Verizon, AT&T, T-Mobile deploy 911 technology to ID callers’ floor location
Verizon, AT&T, T-Mobile vertical location data agreement overview:
- Who: Verizon, AT&T and T-Mobile have made good on their agreement with the Federal Communications Commission to deploy vertical location technology.
- Why: Vertical location technology will allow 911 responders to pinpoint the location of a caller located in a large multistory building.
- Where: The technology is meant to help 911 responders nationwide.
Newly developed and deployed technology will allow major phone carriers Verizon, AT&T and T-Mobile to pinpoint the floor of a caller located in a large multistory building.
The freshly utilized technology is part of an agreement the top three wireless carriers in the U.S. made with the Federal Communications Commission (FCC) last year, Law360 reports.
Verizon, AT&T and T-Mobile each certified with the FCC last week that the carriers were able to test the new technology, including Google’s Android Emergency Location Service (ELS) and Apple’s Hybridized Emergency Location (HELO).
The FCC created the rules to help 911 responders pin down the location of someone calling from a large multistory building.
Verizon, T-Mobile, AT&T fined $100,000 by FCC over tech lag
The carriers made the decision to deploy the technology as part of separate consent decrees made with the FCC last June that required them each to pay $100,000 and promise to implement a way to detect callers’ vertical location, Law360 reports.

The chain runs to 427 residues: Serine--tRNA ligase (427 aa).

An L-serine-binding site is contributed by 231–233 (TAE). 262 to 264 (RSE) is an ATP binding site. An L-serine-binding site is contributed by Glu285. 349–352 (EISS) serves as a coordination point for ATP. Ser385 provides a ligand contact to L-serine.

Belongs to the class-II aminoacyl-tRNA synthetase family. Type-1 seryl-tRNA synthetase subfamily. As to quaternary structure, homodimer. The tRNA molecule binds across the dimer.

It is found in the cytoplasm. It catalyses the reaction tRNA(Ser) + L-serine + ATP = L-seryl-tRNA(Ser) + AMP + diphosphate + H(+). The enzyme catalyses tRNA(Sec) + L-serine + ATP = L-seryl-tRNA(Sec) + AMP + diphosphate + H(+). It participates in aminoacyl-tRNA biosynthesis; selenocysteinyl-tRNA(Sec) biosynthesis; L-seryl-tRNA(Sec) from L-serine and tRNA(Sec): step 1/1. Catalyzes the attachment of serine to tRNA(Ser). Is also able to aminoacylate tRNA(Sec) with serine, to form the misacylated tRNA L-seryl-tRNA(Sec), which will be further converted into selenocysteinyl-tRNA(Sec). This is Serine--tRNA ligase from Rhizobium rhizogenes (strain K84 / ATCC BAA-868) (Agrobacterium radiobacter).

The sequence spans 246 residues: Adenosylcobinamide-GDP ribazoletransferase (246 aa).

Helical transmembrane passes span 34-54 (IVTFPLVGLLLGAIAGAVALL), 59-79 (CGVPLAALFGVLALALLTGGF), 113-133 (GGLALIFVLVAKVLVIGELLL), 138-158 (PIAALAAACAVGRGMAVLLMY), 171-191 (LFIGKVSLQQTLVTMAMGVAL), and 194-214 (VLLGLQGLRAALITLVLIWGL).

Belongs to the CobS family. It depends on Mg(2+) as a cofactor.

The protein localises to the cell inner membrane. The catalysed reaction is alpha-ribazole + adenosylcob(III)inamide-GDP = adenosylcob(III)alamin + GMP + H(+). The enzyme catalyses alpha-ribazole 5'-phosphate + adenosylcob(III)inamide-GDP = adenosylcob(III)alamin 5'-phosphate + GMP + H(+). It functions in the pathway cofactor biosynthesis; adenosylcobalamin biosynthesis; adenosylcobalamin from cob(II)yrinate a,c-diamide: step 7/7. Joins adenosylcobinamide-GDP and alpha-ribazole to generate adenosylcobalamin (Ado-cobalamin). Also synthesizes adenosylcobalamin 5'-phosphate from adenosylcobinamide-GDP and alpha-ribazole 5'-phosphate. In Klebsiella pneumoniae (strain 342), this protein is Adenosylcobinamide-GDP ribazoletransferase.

The FCC levied the fines due to the carriers’ lag in deploying the technology since the agency had given a deadline of April 3, 2021, for carriers to do so in the nation’s 25 largest markets.
Last spring, Verizon, AT&T and T-Mobile requested an 18-month extension to deploy the technology, citing challenges created by the COVID-19 pandemic, a request the FCC partially accepted, Law360 reports.
While the consent decree allowed for a delay in certification, it still required the carriers to begin providing 911 call centers with vertical location data within seven days.
The consent decree also stipulated that the carriers must create a compliance plan that included testing, the $100,000 fine and conditions related to reporting and public interests, Law360 reports.
How do you feel about technology pinpointing your location in a multistory building? Let us know in the comments!
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